Wildlife rescue services provide medical care to animals that are sick or hurt. The goal is restoring the animals back to health and re-releasing them into the wild, but this is not always possible. Sometimes certain creatures cannot return to their original habitat. In cases such as these, the wildlife rescue facility becomes their new home.
Like many other organizations, wildlife rescue services are experiencing difficulties at the moment because of the COVID-19 pandemic. They receive most of their funding from educational outreach programs, which have been put on hold in the interest of slowing the spread of the novel coronavirus. Some have had no choice but to reduce staff and turn animals away. For example, the Soper Creek Wildlife Rescue in Durham, which has only been in operation for four years, has had to turn away many necessary volunteers. As a result, feeding the 100 animals that make their home there takes a couple of hours due to the reduced manpower.
Though the situation seems bleak, there is still hope. There are things that you can do to help relieve the strain on wildlife rescues that are already struggling.
1. Contact the Right Professionals
Many people do not understand the difference between wildlife control and wildlife rescue. The former involves removing animals that have moved into human homes and made themselves a nuisance, while the latter provides medical treatment to wild animals that are sick or injured and can’t survive on their own. Many people mistakenly contact wildlife rescues to get help with removal, but a wildlife rescue is not equipped to handle that. Contact an organization such as Skedaddle that provides humane wildlife control if that is what you really need. Don’t bother wildlife rescues that are already under a lot of pressure.
2. Be Sure the Animal Is Really in Trouble
If you find baby animals on your property, and there is no parent in sight, do not jump to the conclusion that they are abandoned and rush them immediately to a wildlife rescue. Many animals have to leave their babies temporarily to find more food, but they haven’t abandoned them altogether. If you are concerned, observe the babies for a while, usually leaving them overnight as most wildlife are nocturnal, and see if the parent comes back. Conduct some research into the specific creature to see if you can find out how long the babies can be left on their own. Even if the babies are really orphaned and in need of help, contact the appropriate organization for advice rather than handling them yourself.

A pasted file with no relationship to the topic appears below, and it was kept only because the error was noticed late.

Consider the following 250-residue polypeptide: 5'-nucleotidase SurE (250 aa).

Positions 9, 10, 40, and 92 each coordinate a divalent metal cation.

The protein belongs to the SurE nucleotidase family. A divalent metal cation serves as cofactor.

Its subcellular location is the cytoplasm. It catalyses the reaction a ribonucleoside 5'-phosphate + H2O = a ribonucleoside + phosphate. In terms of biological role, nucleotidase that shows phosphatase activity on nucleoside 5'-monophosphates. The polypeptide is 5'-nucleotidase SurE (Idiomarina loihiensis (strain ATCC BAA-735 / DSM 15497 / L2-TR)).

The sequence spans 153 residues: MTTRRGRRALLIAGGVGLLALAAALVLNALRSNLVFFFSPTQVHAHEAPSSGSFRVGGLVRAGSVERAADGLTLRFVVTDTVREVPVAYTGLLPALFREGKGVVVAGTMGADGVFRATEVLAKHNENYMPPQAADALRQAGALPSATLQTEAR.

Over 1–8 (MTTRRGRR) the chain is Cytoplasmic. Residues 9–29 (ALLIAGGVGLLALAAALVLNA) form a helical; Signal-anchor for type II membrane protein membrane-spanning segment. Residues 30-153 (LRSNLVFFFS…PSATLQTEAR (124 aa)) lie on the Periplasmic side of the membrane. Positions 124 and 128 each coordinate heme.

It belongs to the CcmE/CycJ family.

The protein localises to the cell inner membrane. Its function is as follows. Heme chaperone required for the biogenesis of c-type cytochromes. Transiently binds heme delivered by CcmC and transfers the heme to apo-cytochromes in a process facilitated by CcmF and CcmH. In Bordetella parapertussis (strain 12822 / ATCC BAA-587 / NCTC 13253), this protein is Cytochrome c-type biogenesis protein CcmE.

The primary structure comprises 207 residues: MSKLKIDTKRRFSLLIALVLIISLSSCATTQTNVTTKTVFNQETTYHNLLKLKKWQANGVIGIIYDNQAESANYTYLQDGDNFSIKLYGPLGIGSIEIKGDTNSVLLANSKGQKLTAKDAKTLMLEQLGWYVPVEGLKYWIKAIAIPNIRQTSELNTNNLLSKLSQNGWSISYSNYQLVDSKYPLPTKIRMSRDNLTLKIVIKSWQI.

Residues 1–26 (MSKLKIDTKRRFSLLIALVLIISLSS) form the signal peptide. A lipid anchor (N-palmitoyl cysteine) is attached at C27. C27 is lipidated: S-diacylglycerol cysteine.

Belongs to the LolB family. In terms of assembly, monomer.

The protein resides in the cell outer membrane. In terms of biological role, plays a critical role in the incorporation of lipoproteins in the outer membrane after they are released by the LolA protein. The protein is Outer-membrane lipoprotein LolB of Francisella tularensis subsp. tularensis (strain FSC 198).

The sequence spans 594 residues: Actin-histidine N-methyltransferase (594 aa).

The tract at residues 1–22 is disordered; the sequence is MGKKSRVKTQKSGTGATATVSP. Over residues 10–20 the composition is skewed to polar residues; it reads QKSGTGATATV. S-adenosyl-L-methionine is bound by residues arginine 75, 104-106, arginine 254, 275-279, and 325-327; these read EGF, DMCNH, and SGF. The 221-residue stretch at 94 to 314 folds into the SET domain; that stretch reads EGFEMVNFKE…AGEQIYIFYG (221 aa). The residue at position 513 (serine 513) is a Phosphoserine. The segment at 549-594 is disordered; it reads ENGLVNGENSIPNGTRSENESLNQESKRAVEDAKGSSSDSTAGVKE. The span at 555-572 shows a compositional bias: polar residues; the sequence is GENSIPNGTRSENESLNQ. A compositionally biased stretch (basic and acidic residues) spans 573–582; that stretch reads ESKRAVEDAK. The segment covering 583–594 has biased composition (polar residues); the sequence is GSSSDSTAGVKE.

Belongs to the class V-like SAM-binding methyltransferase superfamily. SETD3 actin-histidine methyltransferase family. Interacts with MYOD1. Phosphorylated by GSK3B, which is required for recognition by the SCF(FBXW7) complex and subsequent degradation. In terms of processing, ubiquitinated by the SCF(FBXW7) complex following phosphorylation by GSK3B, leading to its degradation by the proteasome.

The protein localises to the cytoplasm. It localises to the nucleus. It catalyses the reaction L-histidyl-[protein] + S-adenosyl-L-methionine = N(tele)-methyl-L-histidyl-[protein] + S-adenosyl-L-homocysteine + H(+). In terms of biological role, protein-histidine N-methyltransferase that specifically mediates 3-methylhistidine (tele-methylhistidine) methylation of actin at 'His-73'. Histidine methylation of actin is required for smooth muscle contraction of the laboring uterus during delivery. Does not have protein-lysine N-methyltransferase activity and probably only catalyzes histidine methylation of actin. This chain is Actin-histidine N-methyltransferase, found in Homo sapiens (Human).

3. Don’t Contribute to the Problem
Sometimes baby animals are orphaned and in need of rescue because of inhumane attempts at animal control. People trap and kill the baby animal’s mother when she goes out to find food for her offspring, and the babies are left behind without food. If there are baby animals in your home, humane wildlife control safely removes them, allowing the mother to relocate them elsewhere without the need for intervention by wildlife rescue services. By choosing not to set traps for nuisance animals, you help relieve the burden on these services that are already under strain.
4. Help Spread the Word
Now that you know what is necessary to assist animals and support wildlife rescues, help to get the message out. Talk to your neighbours about humane wildlife control as an alternative to traps and other inhumane methods and about responding appropriately when they find baby animals on their property. Explain to them the difference between wildlife rehab and wildlife removal and encourage them to make the right contact based on the situation.
Wildlife Control Pickering Supports Soper Creek Rescue
Even before the pandemic, Skedaddle Humane Wildlife Control partnered with Soper Creek Wildlife Rescue to support them in their mission. Join us in our common goal of protecting wildlife and returning animals to their homes.